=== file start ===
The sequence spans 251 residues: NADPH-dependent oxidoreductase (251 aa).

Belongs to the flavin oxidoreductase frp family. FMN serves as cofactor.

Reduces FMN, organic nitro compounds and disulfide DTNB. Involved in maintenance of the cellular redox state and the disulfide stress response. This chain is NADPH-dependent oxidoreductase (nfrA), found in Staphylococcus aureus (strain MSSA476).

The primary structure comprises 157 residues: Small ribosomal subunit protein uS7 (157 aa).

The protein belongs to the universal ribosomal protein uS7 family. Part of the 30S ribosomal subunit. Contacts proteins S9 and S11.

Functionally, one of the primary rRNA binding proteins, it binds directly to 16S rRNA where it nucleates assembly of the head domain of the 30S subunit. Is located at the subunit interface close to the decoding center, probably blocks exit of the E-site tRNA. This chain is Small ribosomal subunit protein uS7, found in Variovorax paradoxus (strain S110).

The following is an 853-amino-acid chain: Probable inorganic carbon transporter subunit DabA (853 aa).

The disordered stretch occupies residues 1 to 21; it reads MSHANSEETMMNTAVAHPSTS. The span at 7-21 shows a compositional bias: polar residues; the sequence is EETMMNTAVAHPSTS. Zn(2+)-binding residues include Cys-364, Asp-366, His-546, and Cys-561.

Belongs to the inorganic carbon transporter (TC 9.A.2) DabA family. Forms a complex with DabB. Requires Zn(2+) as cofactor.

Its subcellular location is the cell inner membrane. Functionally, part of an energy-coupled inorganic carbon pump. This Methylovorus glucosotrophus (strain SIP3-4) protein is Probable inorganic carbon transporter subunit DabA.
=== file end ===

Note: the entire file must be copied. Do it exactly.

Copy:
The sequence spans 251 residues: NADPH-dependent oxidoreductase (251 aa).

Belongs to the flavin oxidoreductase frp family. FMN serves as cofactor.

Reduces FMN, organic nitro compounds and disulfide DTNB. Involved in maintenance of the cellular redox state and the disulfide stress response. This chain is NADPH-dependent oxidoreductase (nfrA), found in Staphylococcus aureus (strain MSSA476).

The primary structure comprises 157 residues: Small ribosomal subunit protein uS7 (157 aa).

The protein belongs to the universal ribosomal protein uS7 family. Part of the 30S ribosomal subunit. Contacts proteins S9 and S11.

Functionally, one of the primary rRNA binding proteins, it binds directly to 16S rRNA where it nucleates assembly of the head domain of the 30S subunit. Is located at the subunit interface close to the decoding center, probably blocks exit of the E-site tRNA. This chain is Small ribosomal subunit protein uS7, found in Variovorax paradoxus (strain S110).

The following is an 853-amino-acid chain: Probable inorganic carbon transporter subunit DabA (853 aa).

The disordered stretch occupies residues 1 to 21; it reads MSHANSEETMMNTAVAHPSTS. The span at 7-21 shows a compositional bias: polar residues; the sequence is EETMMNTAVAHPSTS. Zn(2+)-binding residues include Cys-364, Asp-366, His-546, and Cys-561.

Belongs to the inorganic carbon transporter (TC 9.A.2) DabA family. Forms a complex with DabB. Requires Zn(2+) as cofactor.

Its subcellular location is the cell inner membrane. Functionally, part of an energy-coupled inorganic carbon pump. This Methylovorus glucosotrophus (strain SIP3-4) protein is Probable inorganic carbon transporter subunit DabA.